ADHD, while widely understood when it comes to symptoms and treatments, is something of a gray area when it comes to the cause. Is it genetic, is it caused by environment, or is it something completely random? The fact is that we simply don’t know with certainty in all cases, although evidence does exist that suggests that ADHD is very much a genetic condition.
When looking at the causes of attention deficit disorder, there are some reputable resources that can shed some light on the genetic side of things. Psych Central is one such resource, which cites some leading studies into genetics and ADHD. According to the site, there have been over 1800 major studies on genetics and ADHD, and the general consensus is that, yes, genetics do play a role in the development of the condition.
It is widely accepted in the scientific and medical community that ADHD is majorly affected by genetics. In fact, up to 80% of the risk of developing the condition could be genetically based. Considering that there is no real cure for ADHD, and only treatment through ADHD adult coping skills and medication, it is somewhat sobering to know that the condition is likely unavoidable.
Even so, there are other factors which could increase the risk. Although the evidence is still inconclusive, there are studies that indicate factors such as smoking or drinking alcohol during pregnancy, certain food additives, and even pesticides could all contribute to children developing ADHD. While this makes little difference to an adult that suffers from the condition, it is still important information that can help prospective parents to make informed choices when planning pregnancy and raising a child.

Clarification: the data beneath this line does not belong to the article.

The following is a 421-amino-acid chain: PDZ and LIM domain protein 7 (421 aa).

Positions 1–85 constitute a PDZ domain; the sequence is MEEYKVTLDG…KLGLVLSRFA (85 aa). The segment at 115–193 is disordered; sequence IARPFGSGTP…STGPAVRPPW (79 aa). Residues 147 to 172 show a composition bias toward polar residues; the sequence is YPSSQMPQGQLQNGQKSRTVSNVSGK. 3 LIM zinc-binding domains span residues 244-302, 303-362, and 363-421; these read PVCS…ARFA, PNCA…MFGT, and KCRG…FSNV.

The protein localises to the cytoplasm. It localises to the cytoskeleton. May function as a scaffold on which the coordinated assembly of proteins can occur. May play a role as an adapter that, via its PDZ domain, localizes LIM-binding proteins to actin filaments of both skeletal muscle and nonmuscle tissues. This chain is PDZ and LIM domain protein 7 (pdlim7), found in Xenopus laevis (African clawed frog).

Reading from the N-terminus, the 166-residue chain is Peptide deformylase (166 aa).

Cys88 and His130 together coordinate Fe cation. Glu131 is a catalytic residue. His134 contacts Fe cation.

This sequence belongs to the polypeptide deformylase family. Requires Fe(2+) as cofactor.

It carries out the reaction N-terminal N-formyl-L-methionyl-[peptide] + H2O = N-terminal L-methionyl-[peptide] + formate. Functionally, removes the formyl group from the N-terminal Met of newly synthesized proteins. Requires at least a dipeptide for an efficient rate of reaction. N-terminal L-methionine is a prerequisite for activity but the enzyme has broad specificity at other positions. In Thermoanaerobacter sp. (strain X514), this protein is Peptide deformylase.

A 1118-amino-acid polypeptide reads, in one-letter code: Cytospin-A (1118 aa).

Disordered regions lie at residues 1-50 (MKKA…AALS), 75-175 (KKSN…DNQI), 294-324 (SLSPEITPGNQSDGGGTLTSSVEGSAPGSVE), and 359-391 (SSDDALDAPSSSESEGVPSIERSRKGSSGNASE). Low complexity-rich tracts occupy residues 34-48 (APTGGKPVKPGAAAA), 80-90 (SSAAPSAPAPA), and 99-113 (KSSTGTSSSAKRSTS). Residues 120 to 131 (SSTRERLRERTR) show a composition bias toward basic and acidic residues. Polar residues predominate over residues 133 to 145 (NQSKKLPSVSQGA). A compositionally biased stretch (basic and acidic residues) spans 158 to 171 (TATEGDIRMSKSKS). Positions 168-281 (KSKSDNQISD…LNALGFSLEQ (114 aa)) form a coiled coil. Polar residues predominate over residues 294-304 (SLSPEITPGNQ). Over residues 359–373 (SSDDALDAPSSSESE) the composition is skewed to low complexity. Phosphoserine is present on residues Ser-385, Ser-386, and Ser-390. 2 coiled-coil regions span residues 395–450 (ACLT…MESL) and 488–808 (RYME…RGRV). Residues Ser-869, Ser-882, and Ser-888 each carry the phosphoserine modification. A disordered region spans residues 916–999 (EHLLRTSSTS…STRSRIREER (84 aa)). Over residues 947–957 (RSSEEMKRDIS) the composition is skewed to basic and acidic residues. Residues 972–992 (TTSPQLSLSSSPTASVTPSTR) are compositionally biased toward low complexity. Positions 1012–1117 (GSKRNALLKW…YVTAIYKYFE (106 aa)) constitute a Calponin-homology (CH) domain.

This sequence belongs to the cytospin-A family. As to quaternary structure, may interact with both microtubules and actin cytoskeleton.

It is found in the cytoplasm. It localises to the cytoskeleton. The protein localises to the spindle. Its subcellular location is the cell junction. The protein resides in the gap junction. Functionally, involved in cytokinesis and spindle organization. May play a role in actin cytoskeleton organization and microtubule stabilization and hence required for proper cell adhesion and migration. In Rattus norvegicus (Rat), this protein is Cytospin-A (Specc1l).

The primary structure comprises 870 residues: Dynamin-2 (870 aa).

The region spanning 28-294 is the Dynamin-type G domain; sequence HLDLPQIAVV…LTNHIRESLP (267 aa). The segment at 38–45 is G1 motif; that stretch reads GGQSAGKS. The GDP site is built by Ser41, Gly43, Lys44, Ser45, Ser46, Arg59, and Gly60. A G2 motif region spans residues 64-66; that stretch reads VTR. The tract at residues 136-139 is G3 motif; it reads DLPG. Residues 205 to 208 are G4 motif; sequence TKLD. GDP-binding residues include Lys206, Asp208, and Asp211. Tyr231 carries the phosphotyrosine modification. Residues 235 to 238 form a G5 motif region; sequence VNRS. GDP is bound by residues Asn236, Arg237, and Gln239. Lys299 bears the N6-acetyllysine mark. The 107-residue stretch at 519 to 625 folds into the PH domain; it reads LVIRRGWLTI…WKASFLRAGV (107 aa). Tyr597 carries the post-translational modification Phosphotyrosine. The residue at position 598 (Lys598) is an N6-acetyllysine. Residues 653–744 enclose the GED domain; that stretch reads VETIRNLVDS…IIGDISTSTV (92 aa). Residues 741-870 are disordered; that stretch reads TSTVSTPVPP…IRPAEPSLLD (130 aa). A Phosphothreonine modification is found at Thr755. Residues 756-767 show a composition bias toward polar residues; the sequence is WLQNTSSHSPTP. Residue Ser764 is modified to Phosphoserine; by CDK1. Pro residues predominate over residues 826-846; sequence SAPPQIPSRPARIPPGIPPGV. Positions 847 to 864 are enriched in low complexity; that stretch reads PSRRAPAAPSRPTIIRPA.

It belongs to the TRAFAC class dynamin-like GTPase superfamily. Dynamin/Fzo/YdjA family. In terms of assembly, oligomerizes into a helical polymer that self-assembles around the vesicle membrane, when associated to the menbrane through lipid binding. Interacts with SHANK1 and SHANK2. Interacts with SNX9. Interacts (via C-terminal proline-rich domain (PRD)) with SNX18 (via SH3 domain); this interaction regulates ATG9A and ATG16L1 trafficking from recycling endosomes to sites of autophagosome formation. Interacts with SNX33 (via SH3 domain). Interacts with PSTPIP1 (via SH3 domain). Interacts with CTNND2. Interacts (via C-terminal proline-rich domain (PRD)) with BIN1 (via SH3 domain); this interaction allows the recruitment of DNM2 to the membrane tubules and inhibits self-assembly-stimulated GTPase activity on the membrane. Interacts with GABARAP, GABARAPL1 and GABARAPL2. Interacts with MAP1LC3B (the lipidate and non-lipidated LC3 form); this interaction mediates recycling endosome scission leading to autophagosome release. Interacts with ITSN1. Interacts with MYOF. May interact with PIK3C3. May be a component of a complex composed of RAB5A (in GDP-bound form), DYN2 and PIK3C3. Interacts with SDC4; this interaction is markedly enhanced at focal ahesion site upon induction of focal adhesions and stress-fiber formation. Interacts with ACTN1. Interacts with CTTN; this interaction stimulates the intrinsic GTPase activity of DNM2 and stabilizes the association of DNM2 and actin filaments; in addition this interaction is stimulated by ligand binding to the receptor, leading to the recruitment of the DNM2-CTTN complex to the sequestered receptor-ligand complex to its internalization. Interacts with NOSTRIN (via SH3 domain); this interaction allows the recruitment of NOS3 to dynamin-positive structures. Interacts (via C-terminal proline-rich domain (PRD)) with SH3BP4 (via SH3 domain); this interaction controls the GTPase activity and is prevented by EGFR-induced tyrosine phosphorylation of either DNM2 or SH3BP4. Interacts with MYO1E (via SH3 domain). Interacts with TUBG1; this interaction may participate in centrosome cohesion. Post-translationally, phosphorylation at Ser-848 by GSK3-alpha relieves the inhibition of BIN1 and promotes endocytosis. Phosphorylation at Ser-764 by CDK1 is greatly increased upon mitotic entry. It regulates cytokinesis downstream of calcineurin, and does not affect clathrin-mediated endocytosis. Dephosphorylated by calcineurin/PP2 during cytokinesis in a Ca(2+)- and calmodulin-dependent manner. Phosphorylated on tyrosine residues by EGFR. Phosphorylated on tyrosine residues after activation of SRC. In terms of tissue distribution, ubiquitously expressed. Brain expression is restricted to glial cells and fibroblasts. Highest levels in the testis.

With No Proven Preventative Method, Treatment is Critical
Despite all of the studies, there’s no sure way to prevent ADHD from developing, but that doesn’t mean that there aren’t effective treatments. If you suffer from the condition, or if you know somebody that does, then there are options. Medication is necessary in many situations, but it is even more effective when combined with behavioral therapy and other ADHD adult coping skills. There are literally hundreds of self-help resources online, and plenty of solid information from leading authorities like Dr. Hallowell, author of Driven to Distraction.
Although ADHD is a lifelong condition, a high quality of life can still be maintained with the right treatment and support.